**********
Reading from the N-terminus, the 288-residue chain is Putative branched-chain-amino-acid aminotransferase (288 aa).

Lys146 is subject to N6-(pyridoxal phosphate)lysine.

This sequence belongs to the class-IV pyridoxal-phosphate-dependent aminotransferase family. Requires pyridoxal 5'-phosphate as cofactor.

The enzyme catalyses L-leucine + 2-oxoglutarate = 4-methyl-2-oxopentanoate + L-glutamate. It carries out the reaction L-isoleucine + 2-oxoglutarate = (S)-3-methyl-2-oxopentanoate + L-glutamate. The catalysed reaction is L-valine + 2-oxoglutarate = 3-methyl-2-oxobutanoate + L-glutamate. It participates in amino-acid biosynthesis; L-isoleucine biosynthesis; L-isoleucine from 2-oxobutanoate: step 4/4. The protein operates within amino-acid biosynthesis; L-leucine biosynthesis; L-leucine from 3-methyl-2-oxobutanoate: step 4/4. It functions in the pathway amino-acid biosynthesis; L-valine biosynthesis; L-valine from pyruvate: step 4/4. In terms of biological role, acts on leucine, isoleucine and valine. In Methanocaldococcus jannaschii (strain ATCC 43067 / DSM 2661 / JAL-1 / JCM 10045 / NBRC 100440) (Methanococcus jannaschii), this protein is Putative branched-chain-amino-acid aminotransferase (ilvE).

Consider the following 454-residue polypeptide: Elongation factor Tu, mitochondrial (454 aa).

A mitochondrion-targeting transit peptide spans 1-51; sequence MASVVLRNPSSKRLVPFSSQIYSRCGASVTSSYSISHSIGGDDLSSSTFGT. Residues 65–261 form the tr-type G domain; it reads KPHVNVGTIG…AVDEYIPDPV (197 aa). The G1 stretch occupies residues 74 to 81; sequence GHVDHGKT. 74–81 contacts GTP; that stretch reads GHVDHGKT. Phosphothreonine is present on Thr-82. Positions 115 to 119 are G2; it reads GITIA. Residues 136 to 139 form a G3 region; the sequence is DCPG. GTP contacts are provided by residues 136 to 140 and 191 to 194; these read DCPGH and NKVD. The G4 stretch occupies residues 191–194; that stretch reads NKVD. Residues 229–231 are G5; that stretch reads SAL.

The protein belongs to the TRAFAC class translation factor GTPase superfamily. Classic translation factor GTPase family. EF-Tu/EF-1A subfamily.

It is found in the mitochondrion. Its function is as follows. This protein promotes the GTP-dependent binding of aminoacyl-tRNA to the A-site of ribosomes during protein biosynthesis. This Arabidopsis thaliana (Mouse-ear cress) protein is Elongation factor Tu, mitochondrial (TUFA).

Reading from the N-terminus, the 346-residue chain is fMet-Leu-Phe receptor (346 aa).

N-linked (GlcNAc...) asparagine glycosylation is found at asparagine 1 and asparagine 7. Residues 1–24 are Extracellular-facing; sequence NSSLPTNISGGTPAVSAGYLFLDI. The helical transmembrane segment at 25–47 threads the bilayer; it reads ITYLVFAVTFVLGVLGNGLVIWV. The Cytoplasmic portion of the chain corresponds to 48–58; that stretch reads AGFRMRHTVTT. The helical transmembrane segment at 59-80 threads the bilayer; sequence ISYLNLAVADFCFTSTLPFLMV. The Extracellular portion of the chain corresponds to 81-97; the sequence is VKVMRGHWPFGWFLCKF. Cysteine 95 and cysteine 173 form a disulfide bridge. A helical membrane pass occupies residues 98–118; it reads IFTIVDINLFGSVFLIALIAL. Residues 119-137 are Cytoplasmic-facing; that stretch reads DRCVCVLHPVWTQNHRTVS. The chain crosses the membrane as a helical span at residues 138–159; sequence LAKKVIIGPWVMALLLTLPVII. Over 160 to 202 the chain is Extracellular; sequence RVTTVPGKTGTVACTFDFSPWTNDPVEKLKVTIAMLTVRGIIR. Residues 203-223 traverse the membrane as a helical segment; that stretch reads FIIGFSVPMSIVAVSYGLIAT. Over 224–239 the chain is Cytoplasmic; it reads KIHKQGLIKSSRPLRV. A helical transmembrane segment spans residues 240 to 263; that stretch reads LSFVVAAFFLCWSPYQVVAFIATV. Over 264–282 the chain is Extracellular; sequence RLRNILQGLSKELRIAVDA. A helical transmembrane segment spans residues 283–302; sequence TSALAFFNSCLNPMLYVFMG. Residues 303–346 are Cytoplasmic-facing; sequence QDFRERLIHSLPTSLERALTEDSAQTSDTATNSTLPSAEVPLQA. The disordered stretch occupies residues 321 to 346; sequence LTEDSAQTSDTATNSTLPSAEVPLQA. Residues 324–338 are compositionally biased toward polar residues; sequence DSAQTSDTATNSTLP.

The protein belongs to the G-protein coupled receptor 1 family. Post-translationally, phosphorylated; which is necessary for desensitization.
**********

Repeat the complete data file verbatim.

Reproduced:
Reading from the N-terminus, the 288-residue chain is Putative branched-chain-amino-acid aminotransferase (288 aa).

Lys146 is subject to N6-(pyridoxal phosphate)lysine.

This sequence belongs to the class-IV pyridoxal-phosphate-dependent aminotransferase family. Requires pyridoxal 5'-phosphate as cofactor.

The enzyme catalyses L-leucine + 2-oxoglutarate = 4-methyl-2-oxopentanoate + L-glutamate. It carries out the reaction L-isoleucine + 2-oxoglutarate = (S)-3-methyl-2-oxopentanoate + L-glutamate. The catalysed reaction is L-valine + 2-oxoglutarate = 3-methyl-2-oxobutanoate + L-glutamate. It participates in amino-acid biosynthesis; L-isoleucine biosynthesis; L-isoleucine from 2-oxobutanoate: step 4/4. The protein operates within amino-acid biosynthesis; L-leucine biosynthesis; L-leucine from 3-methyl-2-oxobutanoate: step 4/4. It functions in the pathway amino-acid biosynthesis; L-valine biosynthesis; L-valine from pyruvate: step 4/4. In terms of biological role, acts on leucine, isoleucine and valine. In Methanocaldococcus jannaschii (strain ATCC 43067 / DSM 2661 / JAL-1 / JCM 10045 / NBRC 100440) (Methanococcus jannaschii), this protein is Putative branched-chain-amino-acid aminotransferase (ilvE).

Consider the following 454-residue polypeptide: Elongation factor Tu, mitochondrial (454 aa).

A mitochondrion-targeting transit peptide spans 1-51; sequence MASVVLRNPSSKRLVPFSSQIYSRCGASVTSSYSISHSIGGDDLSSSTFGT. Residues 65–261 form the tr-type G domain; it reads KPHVNVGTIG…AVDEYIPDPV (197 aa). The G1 stretch occupies residues 74 to 81; sequence GHVDHGKT. 74–81 contacts GTP; that stretch reads GHVDHGKT. Phosphothreonine is present on Thr-82. Positions 115 to 119 are G2; it reads GITIA. Residues 136 to 139 form a G3 region; the sequence is DCPG. GTP contacts are provided by residues 136 to 140 and 191 to 194; these read DCPGH and NKVD. The G4 stretch occupies residues 191–194; that stretch reads NKVD. Residues 229–231 are G5; that stretch reads SAL.

The protein belongs to the TRAFAC class translation factor GTPase superfamily. Classic translation factor GTPase family. EF-Tu/EF-1A subfamily.

It is found in the mitochondrion. Its function is as follows. This protein promotes the GTP-dependent binding of aminoacyl-tRNA to the A-site of ribosomes during protein biosynthesis. This Arabidopsis thaliana (Mouse-ear cress) protein is Elongation factor Tu, mitochondrial (TUFA).

Reading from the N-terminus, the 346-residue chain is fMet-Leu-Phe receptor (346 aa).

N-linked (GlcNAc...) asparagine glycosylation is found at asparagine 1 and asparagine 7. Residues 1–24 are Extracellular-facing; sequence NSSLPTNISGGTPAVSAGYLFLDI. The helical transmembrane segment at 25–47 threads the bilayer; it reads ITYLVFAVTFVLGVLGNGLVIWV. The Cytoplasmic portion of the chain corresponds to 48–58; that stretch reads AGFRMRHTVTT. The helical transmembrane segment at 59-80 threads the bilayer; sequence ISYLNLAVADFCFTSTLPFLMV. The Extracellular portion of the chain corresponds to 81-97; the sequence is VKVMRGHWPFGWFLCKF. Cysteine 95 and cysteine 173 form a disulfide bridge. A helical membrane pass occupies residues 98–118; it reads IFTIVDINLFGSVFLIALIAL. Residues 119-137 are Cytoplasmic-facing; that stretch reads DRCVCVLHPVWTQNHRTVS. The chain crosses the membrane as a helical span at residues 138–159; sequence LAKKVIIGPWVMALLLTLPVII. Over 160 to 202 the chain is Extracellular; sequence RVTTVPGKTGTVACTFDFSPWTNDPVEKLKVTIAMLTVRGIIR. Residues 203-223 traverse the membrane as a helical segment; that stretch reads FIIGFSVPMSIVAVSYGLIAT. Over 224–239 the chain is Cytoplasmic; it reads KIHKQGLIKSSRPLRV. A helical transmembrane segment spans residues 240 to 263; that stretch reads LSFVVAAFFLCWSPYQVVAFIATV. Over 264–282 the chain is Extracellular; sequence RLRNILQGLSKELRIAVDA. A helical transmembrane segment spans residues 283–302; sequence TSALAFFNSCLNPMLYVFMG. Residues 303–346 are Cytoplasmic-facing; sequence QDFRERLIHSLPTSLERALTEDSAQTSDTATNSTLPSAEVPLQA. The disordered stretch occupies residues 321 to 346; sequence LTEDSAQTSDTATNSTLPSAEVPLQA. Residues 324–338 are compositionally biased toward polar residues; sequence DSAQTSDTATNSTLP.

The protein belongs to the G-protein coupled receptor 1 family. Post-translationally, phosphorylated; which is necessary for desensitization.